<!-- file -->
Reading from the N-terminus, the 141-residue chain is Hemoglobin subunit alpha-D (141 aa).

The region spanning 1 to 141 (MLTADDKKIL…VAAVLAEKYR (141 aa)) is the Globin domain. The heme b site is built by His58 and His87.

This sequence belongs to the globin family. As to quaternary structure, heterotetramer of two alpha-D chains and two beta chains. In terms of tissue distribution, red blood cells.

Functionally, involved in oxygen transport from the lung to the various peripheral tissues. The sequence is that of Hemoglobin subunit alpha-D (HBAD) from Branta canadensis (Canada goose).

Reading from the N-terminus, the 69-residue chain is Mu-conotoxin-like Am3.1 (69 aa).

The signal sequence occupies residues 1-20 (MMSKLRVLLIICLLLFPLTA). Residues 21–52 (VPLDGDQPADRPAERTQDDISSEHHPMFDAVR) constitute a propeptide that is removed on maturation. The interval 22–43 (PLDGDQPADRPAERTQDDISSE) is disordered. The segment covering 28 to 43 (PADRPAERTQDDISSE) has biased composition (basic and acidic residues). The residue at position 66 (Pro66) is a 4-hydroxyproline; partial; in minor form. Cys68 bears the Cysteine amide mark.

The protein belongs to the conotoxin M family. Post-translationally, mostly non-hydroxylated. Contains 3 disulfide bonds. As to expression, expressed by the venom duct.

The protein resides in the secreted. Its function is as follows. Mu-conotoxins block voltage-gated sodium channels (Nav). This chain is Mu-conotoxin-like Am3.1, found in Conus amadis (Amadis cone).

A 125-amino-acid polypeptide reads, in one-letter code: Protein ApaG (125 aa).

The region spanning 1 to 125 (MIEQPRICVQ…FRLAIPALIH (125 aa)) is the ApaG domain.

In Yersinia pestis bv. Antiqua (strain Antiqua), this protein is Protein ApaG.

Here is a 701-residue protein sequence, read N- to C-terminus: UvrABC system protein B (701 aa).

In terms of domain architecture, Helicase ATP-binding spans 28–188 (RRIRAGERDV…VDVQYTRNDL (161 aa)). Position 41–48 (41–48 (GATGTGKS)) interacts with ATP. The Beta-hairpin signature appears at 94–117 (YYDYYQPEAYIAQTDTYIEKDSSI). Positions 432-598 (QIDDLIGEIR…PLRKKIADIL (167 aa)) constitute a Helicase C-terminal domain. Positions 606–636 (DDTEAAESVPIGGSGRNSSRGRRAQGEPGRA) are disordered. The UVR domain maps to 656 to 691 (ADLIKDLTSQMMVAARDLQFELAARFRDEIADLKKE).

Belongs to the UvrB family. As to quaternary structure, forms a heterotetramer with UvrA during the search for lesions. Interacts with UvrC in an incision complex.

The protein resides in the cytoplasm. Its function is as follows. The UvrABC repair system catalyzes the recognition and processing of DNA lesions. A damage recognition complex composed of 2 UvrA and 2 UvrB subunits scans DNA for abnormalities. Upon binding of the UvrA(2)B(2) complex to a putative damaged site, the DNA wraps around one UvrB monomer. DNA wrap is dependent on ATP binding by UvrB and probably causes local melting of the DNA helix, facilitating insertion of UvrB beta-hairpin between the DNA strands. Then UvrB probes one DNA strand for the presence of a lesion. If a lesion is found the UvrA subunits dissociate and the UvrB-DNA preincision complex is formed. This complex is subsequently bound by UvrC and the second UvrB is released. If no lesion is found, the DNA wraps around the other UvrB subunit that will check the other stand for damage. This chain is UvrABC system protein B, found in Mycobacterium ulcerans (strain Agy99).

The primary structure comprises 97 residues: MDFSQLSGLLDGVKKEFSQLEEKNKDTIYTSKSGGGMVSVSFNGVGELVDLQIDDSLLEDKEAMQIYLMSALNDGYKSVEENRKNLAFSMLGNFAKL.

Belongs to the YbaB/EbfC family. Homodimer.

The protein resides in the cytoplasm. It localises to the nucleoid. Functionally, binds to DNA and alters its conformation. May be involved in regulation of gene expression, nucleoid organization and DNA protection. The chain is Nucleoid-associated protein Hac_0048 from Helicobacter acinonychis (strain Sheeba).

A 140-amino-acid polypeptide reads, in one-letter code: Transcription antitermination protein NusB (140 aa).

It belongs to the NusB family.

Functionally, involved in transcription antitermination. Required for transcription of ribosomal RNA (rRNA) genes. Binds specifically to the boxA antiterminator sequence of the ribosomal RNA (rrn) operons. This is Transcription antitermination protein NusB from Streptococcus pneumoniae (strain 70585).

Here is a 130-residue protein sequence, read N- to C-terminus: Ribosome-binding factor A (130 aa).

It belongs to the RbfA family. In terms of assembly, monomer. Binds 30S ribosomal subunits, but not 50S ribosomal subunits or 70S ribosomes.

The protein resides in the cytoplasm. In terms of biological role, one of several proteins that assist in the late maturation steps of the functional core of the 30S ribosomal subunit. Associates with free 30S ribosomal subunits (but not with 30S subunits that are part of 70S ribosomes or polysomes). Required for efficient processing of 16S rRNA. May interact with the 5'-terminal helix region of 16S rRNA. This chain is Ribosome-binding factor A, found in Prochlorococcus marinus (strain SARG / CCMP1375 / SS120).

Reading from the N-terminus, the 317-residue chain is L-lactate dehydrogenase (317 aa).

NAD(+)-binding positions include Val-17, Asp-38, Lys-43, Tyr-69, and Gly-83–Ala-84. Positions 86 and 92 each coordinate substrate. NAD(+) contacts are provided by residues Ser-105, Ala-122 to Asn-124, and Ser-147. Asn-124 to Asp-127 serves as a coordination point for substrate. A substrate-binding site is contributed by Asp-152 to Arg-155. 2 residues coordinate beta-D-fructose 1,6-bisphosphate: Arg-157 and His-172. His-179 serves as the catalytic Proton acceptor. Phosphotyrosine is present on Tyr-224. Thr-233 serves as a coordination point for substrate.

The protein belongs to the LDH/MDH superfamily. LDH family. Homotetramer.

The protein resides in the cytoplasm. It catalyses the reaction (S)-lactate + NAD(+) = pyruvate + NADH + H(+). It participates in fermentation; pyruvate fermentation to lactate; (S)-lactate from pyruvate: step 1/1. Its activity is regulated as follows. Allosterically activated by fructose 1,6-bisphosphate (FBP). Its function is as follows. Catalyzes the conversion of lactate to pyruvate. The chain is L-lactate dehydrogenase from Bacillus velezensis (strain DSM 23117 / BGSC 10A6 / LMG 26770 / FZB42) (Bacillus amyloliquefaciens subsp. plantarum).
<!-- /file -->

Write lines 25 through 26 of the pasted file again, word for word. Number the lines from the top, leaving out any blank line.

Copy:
Reading from the N-terminus, the 317-residue chain is L-lactate dehydrogenase (317 aa).

NAD(+)-binding positions include Val-17, Asp-38, Lys-43, Tyr-69, and Gly-83–Ala-84. Positions 86 and 92 each coordinate substrate. NAD(+) contacts are provided by residues Ser-105, Ala-122 to Asn-124, and Ser-147. Asn-124 to Asp-127 serves as a coordination point for substrate. A substrate-binding site is contributed by Asp-152 to Arg-155. 2 residues coordinate beta-D-fructose 1,6-bisphosphate: Arg-157 and His-172. His-179 serves as the catalytic Proton acceptor. Phosphotyrosine is present on Tyr-224. Thr-233 serves as a coordination point for substrate.